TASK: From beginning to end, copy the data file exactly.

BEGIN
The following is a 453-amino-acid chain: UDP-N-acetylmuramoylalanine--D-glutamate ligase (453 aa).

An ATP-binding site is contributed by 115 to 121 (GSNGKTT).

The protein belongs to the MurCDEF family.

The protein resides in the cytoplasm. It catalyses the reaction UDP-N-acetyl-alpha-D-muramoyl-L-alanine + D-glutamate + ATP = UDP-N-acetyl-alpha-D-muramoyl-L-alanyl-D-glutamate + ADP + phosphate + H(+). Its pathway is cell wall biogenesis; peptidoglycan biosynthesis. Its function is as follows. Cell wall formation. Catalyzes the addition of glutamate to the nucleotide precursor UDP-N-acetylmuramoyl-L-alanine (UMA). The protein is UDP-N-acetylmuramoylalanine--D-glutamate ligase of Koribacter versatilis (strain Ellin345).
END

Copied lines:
The following is a 453-amino-acid chain: UDP-N-acetylmuramoylalanine--D-glutamate ligase (453 aa).

An ATP-binding site is contributed by 115 to 121 (GSNGKTT).

The protein belongs to the MurCDEF family.

The protein resides in the cytoplasm. It catalyses the reaction UDP-N-acetyl-alpha-D-muramoyl-L-alanine + D-glutamate + ATP = UDP-N-acetyl-alpha-D-muramoyl-L-alanyl-D-glutamate + ADP + phosphate + H(+). Its pathway is cell wall biogenesis; peptidoglycan biosynthesis. Its function is as follows. Cell wall formation. Catalyzes the addition of glutamate to the nucleotide precursor UDP-N-acetylmuramoyl-L-alanine (UMA). The protein is UDP-N-acetylmuramoylalanine--D-glutamate ligase of Koribacter versatilis (strain Ellin345).